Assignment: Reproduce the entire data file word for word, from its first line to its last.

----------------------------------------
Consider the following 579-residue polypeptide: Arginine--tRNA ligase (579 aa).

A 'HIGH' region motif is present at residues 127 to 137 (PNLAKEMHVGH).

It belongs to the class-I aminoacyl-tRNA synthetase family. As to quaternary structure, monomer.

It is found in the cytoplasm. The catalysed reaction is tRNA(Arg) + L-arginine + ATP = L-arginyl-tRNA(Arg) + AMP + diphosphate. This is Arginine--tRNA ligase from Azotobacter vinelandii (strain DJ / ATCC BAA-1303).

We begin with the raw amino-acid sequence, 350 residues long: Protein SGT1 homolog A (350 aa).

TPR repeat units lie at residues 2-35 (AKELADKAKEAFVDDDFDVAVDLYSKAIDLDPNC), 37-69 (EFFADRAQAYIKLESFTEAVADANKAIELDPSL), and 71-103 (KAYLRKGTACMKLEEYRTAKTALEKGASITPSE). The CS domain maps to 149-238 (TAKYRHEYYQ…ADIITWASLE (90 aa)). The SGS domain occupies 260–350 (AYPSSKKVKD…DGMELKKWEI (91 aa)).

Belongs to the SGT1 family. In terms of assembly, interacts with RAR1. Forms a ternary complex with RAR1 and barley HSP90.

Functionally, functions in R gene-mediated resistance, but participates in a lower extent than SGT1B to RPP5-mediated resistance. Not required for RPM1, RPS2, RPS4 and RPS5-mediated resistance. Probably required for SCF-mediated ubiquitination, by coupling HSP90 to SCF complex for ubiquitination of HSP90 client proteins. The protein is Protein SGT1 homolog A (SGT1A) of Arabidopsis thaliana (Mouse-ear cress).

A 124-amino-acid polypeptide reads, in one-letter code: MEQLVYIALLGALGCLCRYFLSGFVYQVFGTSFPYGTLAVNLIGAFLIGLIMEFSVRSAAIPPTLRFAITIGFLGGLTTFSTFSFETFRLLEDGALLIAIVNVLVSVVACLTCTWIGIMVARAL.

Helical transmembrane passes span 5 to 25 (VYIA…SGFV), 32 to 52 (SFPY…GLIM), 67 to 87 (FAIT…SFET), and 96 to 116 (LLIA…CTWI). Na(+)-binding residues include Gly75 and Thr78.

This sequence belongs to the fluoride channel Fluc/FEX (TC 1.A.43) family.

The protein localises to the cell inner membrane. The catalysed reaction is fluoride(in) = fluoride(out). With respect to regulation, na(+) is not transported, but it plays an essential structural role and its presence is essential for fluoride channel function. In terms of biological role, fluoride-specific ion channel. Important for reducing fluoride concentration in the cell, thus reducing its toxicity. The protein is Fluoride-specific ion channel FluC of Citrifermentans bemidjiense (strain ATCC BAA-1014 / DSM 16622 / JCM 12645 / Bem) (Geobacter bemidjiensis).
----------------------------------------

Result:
Consider the following 579-residue polypeptide: Arginine--tRNA ligase (579 aa).

A 'HIGH' region motif is present at residues 127 to 137 (PNLAKEMHVGH).

It belongs to the class-I aminoacyl-tRNA synthetase family. As to quaternary structure, monomer.

It is found in the cytoplasm. The catalysed reaction is tRNA(Arg) + L-arginine + ATP = L-arginyl-tRNA(Arg) + AMP + diphosphate. This is Arginine--tRNA ligase from Azotobacter vinelandii (strain DJ / ATCC BAA-1303).

We begin with the raw amino-acid sequence, 350 residues long: Protein SGT1 homolog A (350 aa).

TPR repeat units lie at residues 2-35 (AKELADKAKEAFVDDDFDVAVDLYSKAIDLDPNC), 37-69 (EFFADRAQAYIKLESFTEAVADANKAIELDPSL), and 71-103 (KAYLRKGTACMKLEEYRTAKTALEKGASITPSE). The CS domain maps to 149-238 (TAKYRHEYYQ…ADIITWASLE (90 aa)). The SGS domain occupies 260–350 (AYPSSKKVKD…DGMELKKWEI (91 aa)).

Belongs to the SGT1 family. In terms of assembly, interacts with RAR1. Forms a ternary complex with RAR1 and barley HSP90.

Functionally, functions in R gene-mediated resistance, but participates in a lower extent than SGT1B to RPP5-mediated resistance. Not required for RPM1, RPS2, RPS4 and RPS5-mediated resistance. Probably required for SCF-mediated ubiquitination, by coupling HSP90 to SCF complex for ubiquitination of HSP90 client proteins. The protein is Protein SGT1 homolog A (SGT1A) of Arabidopsis thaliana (Mouse-ear cress).

A 124-amino-acid polypeptide reads, in one-letter code: MEQLVYIALLGALGCLCRYFLSGFVYQVFGTSFPYGTLAVNLIGAFLIGLIMEFSVRSAAIPPTLRFAITIGFLGGLTTFSTFSFETFRLLEDGALLIAIVNVLVSVVACLTCTWIGIMVARAL.

Helical transmembrane passes span 5 to 25 (VYIA…SGFV), 32 to 52 (SFPY…GLIM), 67 to 87 (FAIT…SFET), and 96 to 116 (LLIA…CTWI). Na(+)-binding residues include Gly75 and Thr78.

This sequence belongs to the fluoride channel Fluc/FEX (TC 1.A.43) family.

The protein localises to the cell inner membrane. The catalysed reaction is fluoride(in) = fluoride(out). With respect to regulation, na(+) is not transported, but it plays an essential structural role and its presence is essential for fluoride channel function. In terms of biological role, fluoride-specific ion channel. Important for reducing fluoride concentration in the cell, thus reducing its toxicity. The protein is Fluoride-specific ion channel FluC of Citrifermentans bemidjiense (strain ATCC BAA-1014 / DSM 16622 / JCM 12645 / Bem) (Geobacter bemidjiensis).